A new study led by marine biologist Eduardo Sampaio from the University of Lisbon recorded an octopus hitting fish and suggests that this cephalopod behavior is due to sheer malice.
Octopuses and fish often form teams to hunt for prey. “Since several partners come together (hunting), this creates a complex network where investment and profitability can become unbalanced, giving rise to control mechanisms between individuals,” Sampaio explained on his Twitter account.
This would explain why cephalopods sometimes adopt this aggressive attitude towards some of their ‘helpers’. The researchers hypothesize that most of those hits are aimed at keeping fish in check during the hunt, either to deter them from prey, relocate their position, or even drive them out of the hunt altogether.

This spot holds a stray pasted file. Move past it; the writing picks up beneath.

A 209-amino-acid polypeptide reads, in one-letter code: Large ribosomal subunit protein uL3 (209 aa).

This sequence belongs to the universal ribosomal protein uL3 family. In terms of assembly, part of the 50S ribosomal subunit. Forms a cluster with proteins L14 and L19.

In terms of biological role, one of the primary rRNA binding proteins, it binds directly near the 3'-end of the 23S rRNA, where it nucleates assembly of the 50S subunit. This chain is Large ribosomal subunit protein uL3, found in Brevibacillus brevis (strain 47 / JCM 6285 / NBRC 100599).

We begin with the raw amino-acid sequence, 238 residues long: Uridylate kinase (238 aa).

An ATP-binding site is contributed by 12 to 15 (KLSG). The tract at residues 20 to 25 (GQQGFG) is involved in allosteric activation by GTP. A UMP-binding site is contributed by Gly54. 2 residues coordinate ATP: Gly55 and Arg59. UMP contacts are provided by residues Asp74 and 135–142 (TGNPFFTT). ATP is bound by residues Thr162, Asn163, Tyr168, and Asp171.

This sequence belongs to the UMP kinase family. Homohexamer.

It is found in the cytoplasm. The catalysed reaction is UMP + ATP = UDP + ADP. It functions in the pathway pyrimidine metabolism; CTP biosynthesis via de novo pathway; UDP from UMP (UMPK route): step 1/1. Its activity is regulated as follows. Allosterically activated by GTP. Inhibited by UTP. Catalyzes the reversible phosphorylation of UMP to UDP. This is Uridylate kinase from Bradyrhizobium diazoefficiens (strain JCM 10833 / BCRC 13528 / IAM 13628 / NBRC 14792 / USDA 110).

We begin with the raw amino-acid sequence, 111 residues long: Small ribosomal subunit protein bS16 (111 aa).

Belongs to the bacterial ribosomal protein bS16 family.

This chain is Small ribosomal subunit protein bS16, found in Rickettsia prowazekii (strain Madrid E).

However, blows were also observed that had no apparent practical explanation.
In these cases, the scientists contemplate two possible theoretical scenarios. In the former, the practical benefits are completely ignored by the octopus and the hit is simply malicious behavior. In the other scenario, the blows can be a form of aggression with late benefits, since in this way the octopuses would punish the fish that “misbehave” with the aim of promoting collaborative behavior.
“Documented cases of constant changes in the behavior of individuals after negative feedback are rare in non-human species, so their potential use by octopuses during collaborative hunting deserves further investigation,” the study authors conclude.
Twitter, Rt, University of Lisbon.